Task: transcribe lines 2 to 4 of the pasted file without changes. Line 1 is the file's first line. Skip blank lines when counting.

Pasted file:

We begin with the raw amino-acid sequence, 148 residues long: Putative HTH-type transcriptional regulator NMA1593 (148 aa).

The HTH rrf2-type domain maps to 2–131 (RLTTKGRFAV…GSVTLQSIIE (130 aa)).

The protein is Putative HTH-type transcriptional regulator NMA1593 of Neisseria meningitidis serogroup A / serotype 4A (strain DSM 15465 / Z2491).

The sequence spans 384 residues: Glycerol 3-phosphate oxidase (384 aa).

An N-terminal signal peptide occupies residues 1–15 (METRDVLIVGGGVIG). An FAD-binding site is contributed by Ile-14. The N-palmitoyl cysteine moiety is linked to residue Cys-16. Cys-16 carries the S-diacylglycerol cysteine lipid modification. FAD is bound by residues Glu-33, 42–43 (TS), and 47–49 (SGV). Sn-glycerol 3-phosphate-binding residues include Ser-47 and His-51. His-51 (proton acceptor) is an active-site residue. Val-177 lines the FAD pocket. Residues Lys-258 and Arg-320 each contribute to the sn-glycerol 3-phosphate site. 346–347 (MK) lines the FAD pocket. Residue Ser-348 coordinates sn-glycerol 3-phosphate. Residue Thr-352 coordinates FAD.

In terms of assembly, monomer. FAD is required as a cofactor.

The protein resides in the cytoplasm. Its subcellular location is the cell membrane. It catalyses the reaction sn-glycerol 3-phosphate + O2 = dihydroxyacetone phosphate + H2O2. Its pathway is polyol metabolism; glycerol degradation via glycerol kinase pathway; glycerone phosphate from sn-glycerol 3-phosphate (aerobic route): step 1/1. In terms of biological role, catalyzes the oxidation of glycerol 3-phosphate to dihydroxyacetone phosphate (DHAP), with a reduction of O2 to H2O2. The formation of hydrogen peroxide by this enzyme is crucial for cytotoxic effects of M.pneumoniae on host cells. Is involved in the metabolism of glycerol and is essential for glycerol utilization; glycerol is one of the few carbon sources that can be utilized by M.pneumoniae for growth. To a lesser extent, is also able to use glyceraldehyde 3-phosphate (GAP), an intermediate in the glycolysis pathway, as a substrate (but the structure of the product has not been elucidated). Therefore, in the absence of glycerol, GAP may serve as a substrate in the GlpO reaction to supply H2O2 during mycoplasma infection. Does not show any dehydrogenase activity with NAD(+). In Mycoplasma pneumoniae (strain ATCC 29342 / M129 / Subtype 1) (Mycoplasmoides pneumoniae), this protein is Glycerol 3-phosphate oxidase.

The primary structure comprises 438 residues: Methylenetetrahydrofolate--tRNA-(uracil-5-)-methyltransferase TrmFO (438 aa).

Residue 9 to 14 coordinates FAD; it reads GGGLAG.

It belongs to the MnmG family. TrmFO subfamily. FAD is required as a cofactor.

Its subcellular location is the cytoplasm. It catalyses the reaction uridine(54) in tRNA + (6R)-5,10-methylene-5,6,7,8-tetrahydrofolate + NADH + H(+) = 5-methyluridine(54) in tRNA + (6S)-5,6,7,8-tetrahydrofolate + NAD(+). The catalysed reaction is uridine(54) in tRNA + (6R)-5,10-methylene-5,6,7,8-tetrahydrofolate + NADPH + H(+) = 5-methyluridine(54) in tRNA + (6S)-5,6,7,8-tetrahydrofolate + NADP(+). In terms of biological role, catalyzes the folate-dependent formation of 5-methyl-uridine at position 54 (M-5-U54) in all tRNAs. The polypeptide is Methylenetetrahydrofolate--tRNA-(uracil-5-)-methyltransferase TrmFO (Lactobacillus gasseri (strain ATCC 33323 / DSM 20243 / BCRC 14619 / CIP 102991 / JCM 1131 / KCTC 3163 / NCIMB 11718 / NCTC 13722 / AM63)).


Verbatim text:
The HTH rrf2-type domain maps to 2–131 (RLTTKGRFAV…GSVTLQSIIE (130 aa)).

The protein is Putative HTH-type transcriptional regulator NMA1593 of Neisseria meningitidis serogroup A / serotype 4A (strain DSM 15465 / Z2491).

The sequence spans 384 residues: Glycerol 3-phosphate oxidase (384 aa).